These are one of our favorite Tea Party goodies...they are fantastic with jams, preserves, lemon curd and Devonshire or Clotted cream.....I and my mom has made these for years...Has always been my moms specialty....
Pr heat oven to 350* and after a certain amount of time turn down to 325*. Use Pop Over pan, or custard cups....
Spray the cups of a 12 or 6-cup popover pan or custard cups with non-stick cooking spray.
Pour 1/2 teaspoon of the melted butter into each cup.
In a bowl, whisk together the eggs and the milk, then whisk in the remaining 2 Tbs. of butter.
In a large bowl, whisk together the flour and salt, then whisk in the egg mixture. Whisk vigorously until smooth, about 2 minutes.
Divide the batter among the 12 cups and bake for 20 minutes.
Reduce heat to 325* and bake for 15 minutes more.
Remove from oven, they should easily come out of the pan (thanks to butter in bottom), put them on a wire rack to cool.
Serve plain, or with butter or jam, preserves, or Devonshire or Clotted cream for breakfast, or with roast beef and au jus. These are fantastic any time...
Use a popover pan or custard cups instead of a muffin pan, poke them with a knife after baking to dry them out, start with a cold oven, heat up the pan before pouring in the batter. In order to get to the bottom of this popover conundrum, the Heavy Table called on Heather Asbury (front of house manager) and Toni Luschen (pastry chef) from Lucia’s Restaurant in Minneapolis. Lucia’s to-go side has been selling popovers since its opening in 2005, and they’re a popular item on their weekend brunch menu. They go through about 150 every weekend, and sell around 20 per day during the week.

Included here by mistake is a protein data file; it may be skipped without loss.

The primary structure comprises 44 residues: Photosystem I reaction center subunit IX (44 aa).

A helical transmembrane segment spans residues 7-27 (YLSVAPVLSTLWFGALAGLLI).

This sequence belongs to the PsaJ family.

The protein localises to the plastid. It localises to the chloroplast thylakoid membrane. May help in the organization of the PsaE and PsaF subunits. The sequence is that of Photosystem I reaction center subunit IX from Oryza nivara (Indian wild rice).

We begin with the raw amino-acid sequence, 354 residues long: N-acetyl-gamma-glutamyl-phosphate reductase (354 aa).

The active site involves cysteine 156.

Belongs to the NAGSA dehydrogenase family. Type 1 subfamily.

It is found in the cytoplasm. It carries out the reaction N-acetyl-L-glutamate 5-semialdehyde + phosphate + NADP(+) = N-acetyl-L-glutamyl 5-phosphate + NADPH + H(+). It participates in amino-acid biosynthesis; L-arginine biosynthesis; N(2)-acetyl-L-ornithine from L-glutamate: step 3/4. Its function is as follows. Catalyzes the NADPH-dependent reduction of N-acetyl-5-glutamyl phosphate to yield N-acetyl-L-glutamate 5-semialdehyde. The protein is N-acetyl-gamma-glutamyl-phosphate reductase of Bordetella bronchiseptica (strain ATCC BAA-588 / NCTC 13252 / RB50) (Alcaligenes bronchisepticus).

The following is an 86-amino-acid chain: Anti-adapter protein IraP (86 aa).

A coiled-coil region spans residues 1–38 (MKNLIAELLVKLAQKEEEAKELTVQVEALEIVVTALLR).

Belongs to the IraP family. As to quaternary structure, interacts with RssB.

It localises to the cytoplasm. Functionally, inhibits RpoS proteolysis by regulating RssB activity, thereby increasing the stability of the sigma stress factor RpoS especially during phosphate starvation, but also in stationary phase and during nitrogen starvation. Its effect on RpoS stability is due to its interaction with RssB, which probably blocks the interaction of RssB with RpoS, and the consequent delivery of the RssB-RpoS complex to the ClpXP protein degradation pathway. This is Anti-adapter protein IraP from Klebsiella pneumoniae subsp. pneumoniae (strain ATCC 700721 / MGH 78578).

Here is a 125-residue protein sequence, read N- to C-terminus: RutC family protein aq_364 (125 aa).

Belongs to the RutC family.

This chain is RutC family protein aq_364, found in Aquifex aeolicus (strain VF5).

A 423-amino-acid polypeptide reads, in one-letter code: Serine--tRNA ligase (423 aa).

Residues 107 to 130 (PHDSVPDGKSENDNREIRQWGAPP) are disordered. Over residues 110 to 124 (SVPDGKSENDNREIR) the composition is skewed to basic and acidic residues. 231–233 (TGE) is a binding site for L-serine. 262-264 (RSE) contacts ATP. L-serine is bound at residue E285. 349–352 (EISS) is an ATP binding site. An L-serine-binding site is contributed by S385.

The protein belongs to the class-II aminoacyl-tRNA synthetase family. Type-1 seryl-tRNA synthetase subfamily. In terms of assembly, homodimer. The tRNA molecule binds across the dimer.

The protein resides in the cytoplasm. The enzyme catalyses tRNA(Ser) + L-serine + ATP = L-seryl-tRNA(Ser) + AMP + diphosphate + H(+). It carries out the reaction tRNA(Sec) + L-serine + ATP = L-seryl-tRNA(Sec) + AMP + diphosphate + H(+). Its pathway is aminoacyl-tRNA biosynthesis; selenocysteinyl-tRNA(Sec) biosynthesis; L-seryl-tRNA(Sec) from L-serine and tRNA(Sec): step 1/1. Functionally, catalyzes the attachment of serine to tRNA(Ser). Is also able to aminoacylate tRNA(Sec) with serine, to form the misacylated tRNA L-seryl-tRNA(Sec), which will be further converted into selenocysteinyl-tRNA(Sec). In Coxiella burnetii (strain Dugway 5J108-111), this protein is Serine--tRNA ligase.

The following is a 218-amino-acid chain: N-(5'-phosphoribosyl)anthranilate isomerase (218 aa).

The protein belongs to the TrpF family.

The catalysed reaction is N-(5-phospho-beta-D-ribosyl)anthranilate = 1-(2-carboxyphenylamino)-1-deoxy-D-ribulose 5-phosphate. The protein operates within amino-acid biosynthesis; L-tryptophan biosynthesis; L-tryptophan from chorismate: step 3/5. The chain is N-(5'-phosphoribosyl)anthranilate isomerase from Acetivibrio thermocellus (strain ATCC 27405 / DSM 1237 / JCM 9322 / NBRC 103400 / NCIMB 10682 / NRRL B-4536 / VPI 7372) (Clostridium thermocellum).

The most important tip during baking is to never, under any circumstances, open the oven door. There will be temptation, as they pop right away and turn golden brown midway through cooking. However, opening the oven door will release the heat needed to create the structured, rigid exterior that maintains their puffy shape. So, removing them too early will give you an unstable exterior that is likely to deflate.